Everyone knows you shouldn’t make bomb jokes in the security line at the airport. Apparently that goes for Twitter too.

On May 29, Paul Chambers was granted another hearing in the case of his Twitter bomb threat—a somewhat farcical two-and-a-half-year romp through a slightly peeved justice system, a critical employer, and a mildly rallied grassroots/minor celebrity movement inspired by a bad joke of a tweet.

In January 2010, as the island of Great Britain lay buried under record-heavy snowfalls, Robin Hood Airport in South Yorkshire closed due to the weather. This annoyed Paul Chambers, who tweeted his girlfriend:

“Crap! Robin Hood airport is closed. You’ve got a week and a bit to get your shit together otherwise I’m blowing the airport sky high!!”

The message eventually came to the notice of airport security staff, who took it very seriously—well, sort-of seriously. Four months later, in May, he was charged with “sending a public electronic message that was grossly offensive or of an indecent, obscene or menacing character,” in violation of the U.K.’s Digital Communications Act of 2003. He faced fines and court costs of £985 (roughly $1,500). He also lost his job over the incident.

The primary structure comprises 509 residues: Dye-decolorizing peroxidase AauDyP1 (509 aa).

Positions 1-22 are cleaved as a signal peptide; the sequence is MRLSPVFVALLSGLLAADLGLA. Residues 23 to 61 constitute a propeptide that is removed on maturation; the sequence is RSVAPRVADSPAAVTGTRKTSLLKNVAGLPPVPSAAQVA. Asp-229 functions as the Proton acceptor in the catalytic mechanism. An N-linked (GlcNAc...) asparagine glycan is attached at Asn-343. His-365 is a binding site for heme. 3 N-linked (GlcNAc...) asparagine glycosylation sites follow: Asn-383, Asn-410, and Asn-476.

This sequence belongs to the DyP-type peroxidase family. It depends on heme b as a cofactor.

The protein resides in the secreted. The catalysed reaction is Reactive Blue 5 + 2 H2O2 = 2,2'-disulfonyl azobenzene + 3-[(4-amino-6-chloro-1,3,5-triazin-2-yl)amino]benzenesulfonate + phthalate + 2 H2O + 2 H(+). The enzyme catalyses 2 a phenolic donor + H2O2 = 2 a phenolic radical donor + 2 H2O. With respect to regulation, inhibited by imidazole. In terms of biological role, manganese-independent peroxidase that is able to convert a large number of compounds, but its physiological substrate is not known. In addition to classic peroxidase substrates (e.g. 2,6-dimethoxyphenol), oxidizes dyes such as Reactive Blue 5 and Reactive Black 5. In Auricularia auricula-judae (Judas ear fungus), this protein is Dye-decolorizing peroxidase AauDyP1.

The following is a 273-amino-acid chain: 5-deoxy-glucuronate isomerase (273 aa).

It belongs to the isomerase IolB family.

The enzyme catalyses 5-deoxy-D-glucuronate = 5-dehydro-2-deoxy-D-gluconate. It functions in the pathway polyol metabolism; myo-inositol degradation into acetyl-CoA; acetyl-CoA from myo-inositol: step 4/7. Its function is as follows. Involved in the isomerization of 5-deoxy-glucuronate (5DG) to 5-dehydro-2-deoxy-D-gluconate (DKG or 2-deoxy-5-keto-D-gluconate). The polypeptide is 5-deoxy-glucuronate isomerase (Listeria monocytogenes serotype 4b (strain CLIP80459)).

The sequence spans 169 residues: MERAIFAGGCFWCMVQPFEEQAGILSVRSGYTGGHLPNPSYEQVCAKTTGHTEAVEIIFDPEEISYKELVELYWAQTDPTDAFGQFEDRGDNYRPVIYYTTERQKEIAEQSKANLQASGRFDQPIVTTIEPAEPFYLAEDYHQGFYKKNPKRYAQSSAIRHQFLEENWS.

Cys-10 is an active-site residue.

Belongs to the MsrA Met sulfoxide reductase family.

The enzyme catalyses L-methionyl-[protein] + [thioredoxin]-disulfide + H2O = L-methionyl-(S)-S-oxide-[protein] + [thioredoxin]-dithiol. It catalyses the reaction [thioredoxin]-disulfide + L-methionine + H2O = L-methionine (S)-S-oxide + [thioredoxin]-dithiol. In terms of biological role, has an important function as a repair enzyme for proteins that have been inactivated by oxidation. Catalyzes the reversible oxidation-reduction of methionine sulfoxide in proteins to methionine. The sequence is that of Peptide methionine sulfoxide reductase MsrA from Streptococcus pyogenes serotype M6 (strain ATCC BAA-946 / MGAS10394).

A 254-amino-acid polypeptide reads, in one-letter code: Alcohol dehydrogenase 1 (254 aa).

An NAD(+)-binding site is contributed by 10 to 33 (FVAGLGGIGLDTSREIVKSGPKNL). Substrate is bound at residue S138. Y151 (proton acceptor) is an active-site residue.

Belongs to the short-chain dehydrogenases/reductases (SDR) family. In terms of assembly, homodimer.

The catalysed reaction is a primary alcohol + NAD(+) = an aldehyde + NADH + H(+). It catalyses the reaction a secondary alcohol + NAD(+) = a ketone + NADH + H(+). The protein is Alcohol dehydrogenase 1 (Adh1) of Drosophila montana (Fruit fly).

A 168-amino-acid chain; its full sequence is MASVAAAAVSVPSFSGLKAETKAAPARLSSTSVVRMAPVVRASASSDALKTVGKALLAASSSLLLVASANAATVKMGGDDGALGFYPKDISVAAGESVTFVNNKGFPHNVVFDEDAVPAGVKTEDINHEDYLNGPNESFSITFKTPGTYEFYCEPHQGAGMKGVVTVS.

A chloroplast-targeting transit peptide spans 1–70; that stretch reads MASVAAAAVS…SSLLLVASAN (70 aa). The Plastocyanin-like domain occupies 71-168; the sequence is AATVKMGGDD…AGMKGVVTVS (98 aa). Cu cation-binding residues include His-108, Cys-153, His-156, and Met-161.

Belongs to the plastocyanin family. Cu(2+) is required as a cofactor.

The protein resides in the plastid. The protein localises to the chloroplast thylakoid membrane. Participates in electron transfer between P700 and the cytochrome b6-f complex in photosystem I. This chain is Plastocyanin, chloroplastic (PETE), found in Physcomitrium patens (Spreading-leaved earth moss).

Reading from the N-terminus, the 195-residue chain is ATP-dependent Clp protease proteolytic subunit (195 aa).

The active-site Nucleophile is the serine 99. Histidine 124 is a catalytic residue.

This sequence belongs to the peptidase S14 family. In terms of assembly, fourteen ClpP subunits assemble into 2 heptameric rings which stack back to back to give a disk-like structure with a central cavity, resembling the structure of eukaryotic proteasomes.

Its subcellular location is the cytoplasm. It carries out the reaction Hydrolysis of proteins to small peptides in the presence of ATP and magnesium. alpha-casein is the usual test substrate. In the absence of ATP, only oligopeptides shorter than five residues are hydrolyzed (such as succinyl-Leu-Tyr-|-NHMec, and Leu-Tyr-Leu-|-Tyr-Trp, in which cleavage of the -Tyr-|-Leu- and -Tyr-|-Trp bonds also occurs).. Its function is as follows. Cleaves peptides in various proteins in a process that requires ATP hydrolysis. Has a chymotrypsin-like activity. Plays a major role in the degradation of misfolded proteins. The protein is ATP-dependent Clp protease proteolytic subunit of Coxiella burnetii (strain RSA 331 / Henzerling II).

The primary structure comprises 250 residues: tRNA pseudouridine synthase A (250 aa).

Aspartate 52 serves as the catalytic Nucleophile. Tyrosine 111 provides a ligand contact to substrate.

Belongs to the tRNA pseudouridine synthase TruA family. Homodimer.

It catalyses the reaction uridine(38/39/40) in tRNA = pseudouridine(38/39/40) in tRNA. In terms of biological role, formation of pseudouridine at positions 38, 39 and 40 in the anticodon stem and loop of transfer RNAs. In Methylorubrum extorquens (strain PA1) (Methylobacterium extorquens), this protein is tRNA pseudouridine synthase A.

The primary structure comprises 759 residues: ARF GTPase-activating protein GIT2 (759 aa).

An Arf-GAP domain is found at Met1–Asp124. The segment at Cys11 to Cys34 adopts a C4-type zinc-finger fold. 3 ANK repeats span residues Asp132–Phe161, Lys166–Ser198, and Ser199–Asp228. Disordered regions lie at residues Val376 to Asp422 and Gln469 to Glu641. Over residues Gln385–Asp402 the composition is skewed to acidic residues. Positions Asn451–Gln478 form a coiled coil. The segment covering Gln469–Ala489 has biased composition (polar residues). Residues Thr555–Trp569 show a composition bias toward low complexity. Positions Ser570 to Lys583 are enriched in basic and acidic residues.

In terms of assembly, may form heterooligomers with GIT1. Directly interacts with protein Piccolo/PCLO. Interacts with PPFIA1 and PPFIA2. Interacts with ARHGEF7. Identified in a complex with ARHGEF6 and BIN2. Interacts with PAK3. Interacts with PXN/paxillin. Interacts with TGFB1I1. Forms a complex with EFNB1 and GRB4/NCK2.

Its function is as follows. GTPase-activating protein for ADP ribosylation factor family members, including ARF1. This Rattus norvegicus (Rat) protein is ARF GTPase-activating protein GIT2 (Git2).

Chambers had one appeal denied in November 2011, and another last February. But his battle is not yet over. On May 29, he learned he would be granted another hearing before a three-judge panel, though a date for the hearing has not yet been set.

Chambers has won some high-profile supporters for his case, including British comedian Stephen Fry. Plenty of rank-and-file Twitterers have also been following the story—and donating to Chambers’ legal fund—under the hashtag #TwitterJokeTrial.

Photo by Alan Cleaver